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The Right to Abuse and Offend - Case Law


Radman

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Radman

It's a bit of a dry subject but could have an impact on operational policing. A high court ruling just before christmas involving a Twitter Trolling case has concluded and quashed a conviction under the Communications Act 2003.

The Judge stated in the report:

"The prosecution argument failed entirely to acknowledge the well-established proposition that free speech encompasses the right to 
offend, and indeed to abuse another."

Effectively case law now exists which clarifies a right to offend in law, this may well have wide-ranging implications on justice and policing including the original communications Act.

Scottow -v- CPS judgment - Courts and Tribunals Judiciary

 

 

 

Scottow-v-CPS-judgment-161220 (2).pdf

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Sceptre

Hopefully a turn in the tide against completely trivial two-way arguments being treated as harassment. There's some other useful cases referenced in that judgement too.

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Reasonable Man
On 28/12/2020 at 19:31, Radman said:

It's a bit of a dry subject but could have an impact on operational policing. A high court ruling just before christmas involving a Twitter Trolling case has concluded and quashed a conviction under the Communications Act 2003.

The Judge stated in the report:

"The prosecution argument failed entirely to acknowledge the well-established proposition that free speech encompasses the right to 
offend, and indeed to abuse another."

Effectively case law now exists which clarifies a right to offend in law, this may well have wide-ranging implications on justice and policing including the original communications Act.

Scottow -v- CPS judgment - Courts and Tribunals Judiciary

 

 

 

Scottow-v-CPS-judgment-161220 (2).pdf 638.31 kB · 18 downloads

Can’t see it changes much. As said in the judgement, each case is different and must be treated on its merits. 

Also you can’t say that case law now exists (this case) which clarifies a right to offend in law changes anything when such right to offend is a ‘well established proposition’.  

I hope officers don’t start saying there cannot be any offensive tweets because of the Scottow case, especially as this is specifically about the non-notifiable Comms Act offences - the lowest level of these type of offences.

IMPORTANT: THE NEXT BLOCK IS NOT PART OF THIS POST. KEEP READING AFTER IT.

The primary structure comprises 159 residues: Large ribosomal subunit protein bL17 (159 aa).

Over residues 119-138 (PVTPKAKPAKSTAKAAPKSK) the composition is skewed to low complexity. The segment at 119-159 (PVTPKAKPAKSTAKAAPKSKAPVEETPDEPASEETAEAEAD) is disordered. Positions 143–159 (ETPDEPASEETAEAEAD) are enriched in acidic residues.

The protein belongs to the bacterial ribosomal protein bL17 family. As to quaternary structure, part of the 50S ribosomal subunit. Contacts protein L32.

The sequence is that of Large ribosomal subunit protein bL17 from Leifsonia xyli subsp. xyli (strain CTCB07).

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Radman
17 minutes ago, Reasonable Man said:

Can’t see it changes much. As said in the judgement, each case is different and must be treated on its merits. 

With an acknowledgement that the state takes into consideration:

"The prosecution argument failed entirely to acknowledge the well-established proposition that free speech encompasses the right to 
offend, and indeed to abuse another."

Correct me if I'm wrong here but that direction also applies to other potential criminal matters. 

17 minutes ago, Reasonable Man said:

Also you can’t say that case law now exists (this case) which clarifies a right to offend in law changes anything when such right to offend is a ‘well established proposition’.  

It has clarified that right. 

Also that right is something the CPS failed to consider and to be perfectly honest same can be said for alot of officers and EROs, I've seen cases prosecuted where if this direction was applied the prosecution wouldn't have gone ahead at all. For me atleast this is the first instance I have come across where that clarification or judgement has been not only written down but actually directed towards the prosecution. 

17 minutes ago, Reasonable Man said:

I hope officers don’t start saying there cannot be any offensive tweets because of the Scottow case, especially as this is specifically about the non-notifiable Comms Act offences - the lowest level of these type of offences. 

That isn't what the judgement has said, I would argue something grossly offensive or something that constitutes harassment should of course be prosecuted and pursued in the courts but this perhaps now adds more weight to fight off more groundless twitter/social media feuds. 

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Reasonable Man

I don’t intend to get into semantics as, I believe, we are in broad agreement but, yes, that does apply more broadly and always has and I don’t see this as clarification of that, just the use of an established principle referred to by the judge. 

As for other cases you have seen where people have been prosecuted that you don’t agree with - they were prosecuted, so guilty in law, so nothing wrong. If there was an incorrect application of the law then why were they not appealed and found not guilty?

As with most things these pendulums swing too far each way. I have seen cases recorded as crimes that never reached the threshold - not ‘grossly’ offensive, more than one occasion but not making a course of conduct because of different issues, a debate where person disagreed with the others position. But I have seen many more where the criminal threshold is, prima facie, made out but officers say it’s not a crime because ‘it wouldn’t upset me.’ ‘the other person replied and so continued the argument.’ ‘it’s just kids falling out.’ ‘It’s the first time it’s been reported’ (when there’s been months or years of quite horrible abuse) Etc. 

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